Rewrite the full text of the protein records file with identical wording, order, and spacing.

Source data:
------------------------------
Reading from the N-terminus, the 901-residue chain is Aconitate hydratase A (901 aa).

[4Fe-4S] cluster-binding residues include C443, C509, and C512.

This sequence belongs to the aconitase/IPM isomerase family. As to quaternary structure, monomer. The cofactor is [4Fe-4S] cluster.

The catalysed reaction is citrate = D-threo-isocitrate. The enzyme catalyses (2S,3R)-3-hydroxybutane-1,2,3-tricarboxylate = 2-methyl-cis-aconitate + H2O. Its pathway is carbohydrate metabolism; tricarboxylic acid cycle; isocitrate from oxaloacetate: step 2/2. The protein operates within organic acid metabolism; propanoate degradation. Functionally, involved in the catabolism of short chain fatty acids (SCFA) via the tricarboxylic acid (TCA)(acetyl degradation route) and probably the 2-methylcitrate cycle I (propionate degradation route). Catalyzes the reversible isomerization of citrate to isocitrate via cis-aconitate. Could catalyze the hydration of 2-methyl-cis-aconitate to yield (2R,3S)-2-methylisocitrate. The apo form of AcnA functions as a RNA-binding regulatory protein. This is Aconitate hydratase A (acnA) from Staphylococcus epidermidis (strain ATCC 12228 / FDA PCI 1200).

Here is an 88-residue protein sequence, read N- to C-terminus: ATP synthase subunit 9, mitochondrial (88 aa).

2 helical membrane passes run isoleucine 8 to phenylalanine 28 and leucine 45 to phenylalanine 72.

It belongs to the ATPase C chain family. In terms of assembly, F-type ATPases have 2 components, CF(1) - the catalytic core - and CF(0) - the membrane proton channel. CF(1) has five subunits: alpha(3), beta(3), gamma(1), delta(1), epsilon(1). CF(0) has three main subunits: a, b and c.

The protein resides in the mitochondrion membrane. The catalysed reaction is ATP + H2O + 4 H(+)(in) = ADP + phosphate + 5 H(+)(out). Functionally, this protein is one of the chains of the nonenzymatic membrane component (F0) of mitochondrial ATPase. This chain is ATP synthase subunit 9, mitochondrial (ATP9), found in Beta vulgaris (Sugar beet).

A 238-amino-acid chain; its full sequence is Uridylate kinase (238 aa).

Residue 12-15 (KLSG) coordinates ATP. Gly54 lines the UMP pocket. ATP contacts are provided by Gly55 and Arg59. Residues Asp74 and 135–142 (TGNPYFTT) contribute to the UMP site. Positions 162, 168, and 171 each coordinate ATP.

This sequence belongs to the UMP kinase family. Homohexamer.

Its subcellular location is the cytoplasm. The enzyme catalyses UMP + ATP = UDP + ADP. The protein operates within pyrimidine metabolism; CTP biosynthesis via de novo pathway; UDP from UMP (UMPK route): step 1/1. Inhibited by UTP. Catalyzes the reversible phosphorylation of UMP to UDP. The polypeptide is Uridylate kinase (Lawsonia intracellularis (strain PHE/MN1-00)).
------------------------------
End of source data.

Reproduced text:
Reading from the N-terminus, the 901-residue chain is Aconitate hydratase A (901 aa).

[4Fe-4S] cluster-binding residues include C443, C509, and C512.

This sequence belongs to the aconitase/IPM isomerase family. As to quaternary structure, monomer. The cofactor is [4Fe-4S] cluster.

The catalysed reaction is citrate = D-threo-isocitrate. The enzyme catalyses (2S,3R)-3-hydroxybutane-1,2,3-tricarboxylate = 2-methyl-cis-aconitate + H2O. Its pathway is carbohydrate metabolism; tricarboxylic acid cycle; isocitrate from oxaloacetate: step 2/2. The protein operates within organic acid metabolism; propanoate degradation. Functionally, involved in the catabolism of short chain fatty acids (SCFA) via the tricarboxylic acid (TCA)(acetyl degradation route) and probably the 2-methylcitrate cycle I (propionate degradation route). Catalyzes the reversible isomerization of citrate to isocitrate via cis-aconitate. Could catalyze the hydration of 2-methyl-cis-aconitate to yield (2R,3S)-2-methylisocitrate. The apo form of AcnA functions as a RNA-binding regulatory protein. This is Aconitate hydratase A (acnA) from Staphylococcus epidermidis (strain ATCC 12228 / FDA PCI 1200).

Here is an 88-residue protein sequence, read N- to C-terminus: ATP synthase subunit 9, mitochondrial (88 aa).

2 helical membrane passes run isoleucine 8 to phenylalanine 28 and leucine 45 to phenylalanine 72.

It belongs to the ATPase C chain family. In terms of assembly, F-type ATPases have 2 components, CF(1) - the catalytic core - and CF(0) - the membrane proton channel. CF(1) has five subunits: alpha(3), beta(3), gamma(1), delta(1), epsilon(1). CF(0) has three main subunits: a, b and c.

The protein resides in the mitochondrion membrane. The catalysed reaction is ATP + H2O + 4 H(+)(in) = ADP + phosphate + 5 H(+)(out). Functionally, this protein is one of the chains of the nonenzymatic membrane component (F0) of mitochondrial ATPase. This chain is ATP synthase subunit 9, mitochondrial (ATP9), found in Beta vulgaris (Sugar beet).

A 238-amino-acid chain; its full sequence is Uridylate kinase (238 aa).

Residue 12-15 (KLSG) coordinates ATP. Gly54 lines the UMP pocket. ATP contacts are provided by Gly55 and Arg59. Residues Asp74 and 135–142 (TGNPYFTT) contribute to the UMP site. Positions 162, 168, and 171 each coordinate ATP.

This sequence belongs to the UMP kinase family. Homohexamer.

Its subcellular location is the cytoplasm. The enzyme catalyses UMP + ATP = UDP + ADP. The protein operates within pyrimidine metabolism; CTP biosynthesis via de novo pathway; UDP from UMP (UMPK route): step 1/1. Inhibited by UTP. Catalyzes the reversible phosphorylation of UMP to UDP. The polypeptide is Uridylate kinase (Lawsonia intracellularis (strain PHE/MN1-00)).